Attorneys from the Thomas More Society joined their co-defense counsel in filing an appeal with the United States Supreme Court asking the Court to hear the case of David Daleiden, the 28-year old undercover journalist who exposed Planned Parenthood’s involvement in the commercial trafficking of aborted babies’ body parts and to overturn a court imposed gag order that barred Daleiden from releasing hundreds of hours of still more videos – videos whose contents were both politically embarrassing and incriminating for Planned Parenthood and other abortionists.
The National Abortion Federation had filed suit in July, 2015, to bar Daleiden from releasing his undercover videos taken at National Abortion Federation 2014 and 2015 annual conventions. Judge William Orrick granted an “emergency” gag order suppressing the videotapes, and later he entered a preliminary injunction extending the gag order indefinitely, through trial of the case – an injunction that the Ninth Circuit U.S. Court of Appeals in San Francisco affirmed, although one judge on the three-judge panel dissented from that part of the lower court’s order that forbade Daleiden from releasing the videos to law enforcement without first getting the federal court’s permission to do so after first consulting with National Abortion Federation.
Thomas More Society attorneys Tom Brejcha, Peter Breen, Matt Heffron, and Sarah Pitlyk helped to craft the appeal, along with co-defense counsel, and they have been representing Daleiden in both the National Abortion Federation civil suit, filed under the Federal Racketeering Law, another Racketeer Influenced and Corrupt Organizations suit filed by Planned Parenthood and various affiliates, and in criminal felony prosecutions filed both in Houston, Texas, (finally dismissed a year ago) and in San Francisco Criminal Court.
The opinion issued by the lower court, which entered the gag order, had conceded that: “There is no doubt that members of the public have a serious and passionate interest in the debate over abortion rights and the right to life, and thus in the contents of defendants’ recordings”. “I fully recognize that there is strong public interest on the issue of abortion on both sides of that debate, and that members of the public therefore have an interest in accessing the National Abortion Federation materials. I also recognize that this case impinges on defendants’ rights to speech and the public’s equally important interest in hearing that speech.” Nonetheless, U.S. District Judge Orrick issued a gag order, ruling that release of the videos would risk violent retaliation against abortion providers – despite a total lack of evidence that Daleiden ever advocated, let alone perpetrated violence. Indeed, David’s pro-life activism arises from his deep aversion to the infliction of physical violence against any human beings.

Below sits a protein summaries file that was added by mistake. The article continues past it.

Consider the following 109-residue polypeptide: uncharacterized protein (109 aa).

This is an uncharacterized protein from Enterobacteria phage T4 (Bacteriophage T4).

“This Supreme Court appeal is an historic effort to protect the classical ban against prior restraints of free speech about an issue of paramount public importance, as our Congress is even now debating whether the abortion industry ought to be subsidized bv millions of dollars in tax revenues. Our First Amendment represents a foundational premise of our democracy that citizens ought to be trusted to make up their own mind about such basic issues of public policy.” stated Tom Brejcha, president and chief counsel of the Thomas More Society. “The notion that government needs to filter the truth and wield the censor’s scissors is anathema here in our United States, and we trust that the Supreme Court will not abide this unprecedented suppression of truth and will soon let it be shared openly with all of our fellow citizens. First Amendment does not permit anybody to be insulated against the scrutiny of law enforcement or freed from political embarrassment.”
Brejcha explained, “We are appealing to the highest court in quest of justice. This lawsuit was brought against Mr. Daleiden by National Abortion Federation, the abortion industry’s trade group, because he dared to expose the truth about their members’ profiting from an illegal trade in the remains of human beings. But what is ultimately at stake here is whether those who ‘blow the whistle’ on illegal or inhumane misbehavior in any industry may be silenced and even punished for telling the truth to the public at large and to those charged with enforcing criminal and regulatory bans on nefarious practices. Whether America will remain an open or closed society hangs in the balance. We trust that the Justices will stand by our traditional disapproval of “prior restraints on free speech,” hear Daleiden’s appeal, vindicate his First Amendment rights, and reverse the lower courts’ egregious mistakes.”